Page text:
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A drug shortage is making it harder for doctors to treat strep throat

AYESHA RASCOE, HOST:

Strep throat, the bacterial infection that typically causes a sore throat, seems to be everywhere these days. It can affect adults, but it's most common in school-age children. And it's treated with antibiotics, typically amoxicillin, but that's proving more difficult these days because there's a nationwide amoxicillin shortage. NPR pharmaceuticals correspondent Sydney Lupkin is here to talk to us about that. Hi, Sydney.

SYDNEY LUPKIN, BYLINE: Hi, Ayesha.

RASCOE: So let's start with what's going on with strep. Like, is this season actually worse than normal?

LUPKIN: It is, unfortunately. We don't have exact numbers of cases because the Centers for Disease Control and Prevention doesn't actually track run-of-the-mill strep infections, but strep activity is higher these days. Here's what Caitlin Rivers told me. She's an epidemiologist at Johns Hopkins Center for Health Security.

CAITLIN RIVERS: This whole winter season has been really tough for the common pathogens that keep us out of school and out of work, and strep throat is one that has really been going around.

LUPKIN: Now, the CDC does track a certain kind of strep called invasive group A strep. Invasive strep means instead of the bacteria staying in the throat, it goes to other parts of the body, so it can get in the bloodstream and cause a rash. And after two years of record low cases of this kind of strep during the height of the pandemic, those cases are actually higher than usual this season. Regardless of what kind of strep someone has, though, strep infections need to be treated with antibiotics. So a shortage of amoxicillin is making things really tricky for families, and that actually hit home for Caitlin Rivers late last year when both of her kids had strep.

RIVERS: We had to visit several pharmacies to find the medication that we needed. And so it just adds another burden on what's already been a really difficult winter respiratory season for families.

RASCOE: That's, like, super frustrating. You know, like - and I got three kids and, you know, they get sick all the time. And so these type of shortages are, like, a little scary. Like, how big a deal is this?

LUPKIN: Well, it's been going on for a while now. The FDA added it to its list of drug shortages in October of last year, and there are still amoxicillin products that aren't available. So this shortage is limited to the pediatric versions of amoxicillin, so, like, liquid products that are easier for kids to take as opposed to pills. And, like, you'll remember - or as a mom, you'll know - this is the pink stuff that you...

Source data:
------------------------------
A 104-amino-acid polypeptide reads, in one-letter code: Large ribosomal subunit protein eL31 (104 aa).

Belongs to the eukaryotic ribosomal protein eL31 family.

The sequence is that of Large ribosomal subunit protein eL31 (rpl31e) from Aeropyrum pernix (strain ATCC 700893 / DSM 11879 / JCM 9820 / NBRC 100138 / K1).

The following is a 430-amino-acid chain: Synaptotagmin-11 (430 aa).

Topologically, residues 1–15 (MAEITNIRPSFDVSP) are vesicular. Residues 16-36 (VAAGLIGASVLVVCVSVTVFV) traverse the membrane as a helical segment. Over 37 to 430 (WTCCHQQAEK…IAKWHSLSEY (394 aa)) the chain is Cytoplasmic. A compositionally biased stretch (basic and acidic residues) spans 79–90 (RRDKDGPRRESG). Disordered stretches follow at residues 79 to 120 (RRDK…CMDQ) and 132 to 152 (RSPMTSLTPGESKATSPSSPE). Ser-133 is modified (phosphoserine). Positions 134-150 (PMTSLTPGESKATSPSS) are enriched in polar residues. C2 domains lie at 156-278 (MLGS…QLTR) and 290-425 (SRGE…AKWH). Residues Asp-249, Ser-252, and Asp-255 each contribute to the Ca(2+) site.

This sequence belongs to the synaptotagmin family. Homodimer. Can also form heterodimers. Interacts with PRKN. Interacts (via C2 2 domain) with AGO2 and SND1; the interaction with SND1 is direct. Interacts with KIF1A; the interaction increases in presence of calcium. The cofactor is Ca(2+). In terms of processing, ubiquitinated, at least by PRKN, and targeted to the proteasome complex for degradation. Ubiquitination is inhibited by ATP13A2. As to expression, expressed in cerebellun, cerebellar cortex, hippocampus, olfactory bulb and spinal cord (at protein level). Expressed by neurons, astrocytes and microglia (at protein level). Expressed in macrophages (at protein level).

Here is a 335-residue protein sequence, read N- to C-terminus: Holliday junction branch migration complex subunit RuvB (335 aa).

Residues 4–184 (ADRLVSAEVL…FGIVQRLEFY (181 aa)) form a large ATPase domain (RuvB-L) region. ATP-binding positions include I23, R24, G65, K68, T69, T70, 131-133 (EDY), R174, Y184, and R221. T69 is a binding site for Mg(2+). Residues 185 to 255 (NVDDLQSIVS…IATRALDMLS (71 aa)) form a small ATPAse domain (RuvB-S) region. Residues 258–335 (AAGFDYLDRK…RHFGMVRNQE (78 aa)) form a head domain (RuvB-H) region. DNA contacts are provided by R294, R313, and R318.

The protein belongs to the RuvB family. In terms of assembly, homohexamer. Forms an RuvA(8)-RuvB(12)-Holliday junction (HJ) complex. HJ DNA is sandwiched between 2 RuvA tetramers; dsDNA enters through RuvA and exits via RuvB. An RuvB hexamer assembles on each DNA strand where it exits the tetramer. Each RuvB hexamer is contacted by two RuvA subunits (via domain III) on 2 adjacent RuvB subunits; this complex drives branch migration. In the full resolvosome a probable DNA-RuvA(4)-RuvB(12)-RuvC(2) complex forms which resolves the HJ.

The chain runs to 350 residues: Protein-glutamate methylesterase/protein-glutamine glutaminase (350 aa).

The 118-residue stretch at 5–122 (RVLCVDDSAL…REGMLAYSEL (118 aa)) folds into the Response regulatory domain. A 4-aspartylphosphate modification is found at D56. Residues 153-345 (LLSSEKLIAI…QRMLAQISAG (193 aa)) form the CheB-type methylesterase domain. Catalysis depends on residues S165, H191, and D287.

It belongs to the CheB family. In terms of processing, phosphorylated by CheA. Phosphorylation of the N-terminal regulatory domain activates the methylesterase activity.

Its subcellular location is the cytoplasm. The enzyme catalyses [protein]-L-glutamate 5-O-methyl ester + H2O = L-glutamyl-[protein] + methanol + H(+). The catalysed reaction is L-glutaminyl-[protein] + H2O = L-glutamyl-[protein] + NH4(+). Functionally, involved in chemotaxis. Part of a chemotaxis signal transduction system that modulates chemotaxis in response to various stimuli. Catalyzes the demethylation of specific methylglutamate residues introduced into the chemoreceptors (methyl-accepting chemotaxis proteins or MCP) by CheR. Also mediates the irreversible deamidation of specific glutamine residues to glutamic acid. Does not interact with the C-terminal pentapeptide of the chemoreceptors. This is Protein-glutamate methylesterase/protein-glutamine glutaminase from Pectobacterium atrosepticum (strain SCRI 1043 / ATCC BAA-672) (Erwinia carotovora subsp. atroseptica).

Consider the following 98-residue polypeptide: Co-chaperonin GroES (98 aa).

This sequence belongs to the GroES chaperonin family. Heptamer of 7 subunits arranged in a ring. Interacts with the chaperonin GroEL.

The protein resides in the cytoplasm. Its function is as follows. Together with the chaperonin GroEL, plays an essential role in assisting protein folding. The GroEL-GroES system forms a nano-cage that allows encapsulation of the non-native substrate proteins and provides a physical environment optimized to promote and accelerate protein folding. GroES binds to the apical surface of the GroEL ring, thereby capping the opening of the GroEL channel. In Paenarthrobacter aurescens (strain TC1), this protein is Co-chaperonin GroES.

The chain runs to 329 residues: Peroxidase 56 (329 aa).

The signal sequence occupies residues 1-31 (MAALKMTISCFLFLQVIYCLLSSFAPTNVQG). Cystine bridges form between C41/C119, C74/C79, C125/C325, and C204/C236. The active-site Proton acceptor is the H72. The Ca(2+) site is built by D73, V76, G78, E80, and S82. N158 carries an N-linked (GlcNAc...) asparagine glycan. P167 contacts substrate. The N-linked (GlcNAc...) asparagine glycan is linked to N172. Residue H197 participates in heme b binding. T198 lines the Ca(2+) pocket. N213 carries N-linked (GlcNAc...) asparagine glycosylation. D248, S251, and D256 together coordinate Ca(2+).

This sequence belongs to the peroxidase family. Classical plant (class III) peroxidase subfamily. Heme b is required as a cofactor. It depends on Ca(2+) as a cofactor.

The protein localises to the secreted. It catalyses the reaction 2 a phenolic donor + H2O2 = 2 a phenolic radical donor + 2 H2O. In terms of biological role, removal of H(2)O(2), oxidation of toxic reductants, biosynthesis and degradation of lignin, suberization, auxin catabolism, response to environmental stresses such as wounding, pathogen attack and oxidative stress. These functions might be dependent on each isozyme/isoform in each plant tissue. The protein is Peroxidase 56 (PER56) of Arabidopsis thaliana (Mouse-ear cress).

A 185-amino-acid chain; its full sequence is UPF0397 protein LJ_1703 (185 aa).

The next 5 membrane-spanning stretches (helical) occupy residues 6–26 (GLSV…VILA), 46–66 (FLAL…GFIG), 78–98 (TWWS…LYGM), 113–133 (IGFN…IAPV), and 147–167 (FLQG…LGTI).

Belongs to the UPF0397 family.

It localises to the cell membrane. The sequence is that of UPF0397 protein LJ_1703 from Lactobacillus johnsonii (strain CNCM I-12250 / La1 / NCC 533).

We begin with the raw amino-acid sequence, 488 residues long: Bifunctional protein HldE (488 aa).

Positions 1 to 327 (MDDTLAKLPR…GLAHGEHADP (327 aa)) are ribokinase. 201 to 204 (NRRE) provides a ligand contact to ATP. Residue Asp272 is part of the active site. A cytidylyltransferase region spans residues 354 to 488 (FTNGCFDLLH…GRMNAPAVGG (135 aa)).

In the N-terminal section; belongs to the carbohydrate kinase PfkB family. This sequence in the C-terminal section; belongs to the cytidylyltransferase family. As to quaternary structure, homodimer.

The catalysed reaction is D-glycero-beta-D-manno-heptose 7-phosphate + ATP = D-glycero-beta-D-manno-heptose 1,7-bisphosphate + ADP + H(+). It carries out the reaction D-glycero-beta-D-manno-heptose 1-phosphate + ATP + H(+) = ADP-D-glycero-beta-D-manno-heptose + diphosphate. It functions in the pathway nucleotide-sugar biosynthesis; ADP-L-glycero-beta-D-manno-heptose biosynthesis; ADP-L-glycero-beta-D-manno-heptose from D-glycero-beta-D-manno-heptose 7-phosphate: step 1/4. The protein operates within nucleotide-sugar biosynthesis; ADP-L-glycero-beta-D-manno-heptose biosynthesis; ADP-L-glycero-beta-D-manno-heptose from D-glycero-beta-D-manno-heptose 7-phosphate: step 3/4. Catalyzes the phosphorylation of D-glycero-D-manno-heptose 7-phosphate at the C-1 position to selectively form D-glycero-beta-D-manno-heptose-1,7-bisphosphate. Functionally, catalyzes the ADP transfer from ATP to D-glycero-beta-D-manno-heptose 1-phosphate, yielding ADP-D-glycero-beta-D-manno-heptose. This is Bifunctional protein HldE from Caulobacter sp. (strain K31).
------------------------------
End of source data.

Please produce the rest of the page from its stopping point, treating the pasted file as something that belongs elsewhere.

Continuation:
RASCOE: Yes, that my kids have had to take when they had, like, the flu or whatever, something. Yeah.

LUPKIN: And the shortage is affecting multiple brands, but it's not every product. So pharmacists and doctors have options. I talked to Erin Fox, who's a national expert on drug shortages at the University of Utah, and she says the issue is that a really popular strength of amoxicillin is what's not available.

ERIN FOX: You might need to switch. So you might have to take a little bit more volume, which I have given children antibiotics, and I know that that is not fun.

LUPKIN: She says parents might need to call around if their pharmacy doesn't have what they need.

RASCOE: OK, but - so what is actually causing the shortage?

LUPKIN: So some companies have said this is a demand issue, and that means that there are more people who need it than what's available. Here's Erin Fox again.

FOX: Companies typically look to see what their sales were the prior year. They might make a little bit of an adjustment. But with the really severe respiratory season we've had this year, it just simply was a mismatch between what people manufactured and what was available.

LUPKIN: However, under current rules and regulations, drugmakers actually don't have to tell the public why something's in shortage, and not all of the companies that make this have explained themselves. But based on what those few companies have said, it doesn't seem to be that this is a problem with manufacturing or contamination or anything like that, and that means that they can hopefully get the forecast right for next year.

RASCOE: But for this year, what about what's happening now in all the cases of strep that are going around?

LUPKIN: So the good news about strep that it has a season. Usually, that's from December to April. So we could be at the tail end of it, though epidemiologist Caitlin Rivers pointed out that the pandemic has thrown the regular winter illness patterns off a little bit, so it could go a little bit longer.

RASCOE: Well, that's not great news, but, you know, we'll see. That was NPR pharmaceuticals correspondent Sydney Lupkin. Thank you so much, Sydney.

LUPKIN: You bet. Transcript provided by NPR, Copyright NPR.

Ayesha Rascoe is a White House correspondent for NPR. She is currently covering her third presidential administration. Rascoe's White House coverage has included a number of high profile foreign trips, including President Trump's 2019 summit with North Korean leader Kim Jong Un in Hanoi, Vietnam, and President Obama's final NATO summit in Warsaw, Poland in 2016. As a part of the White House team, she's also a regular on the NPR Politics Podcast.
Sydney Lupkin is the pharmaceuticals correspondent for NPR.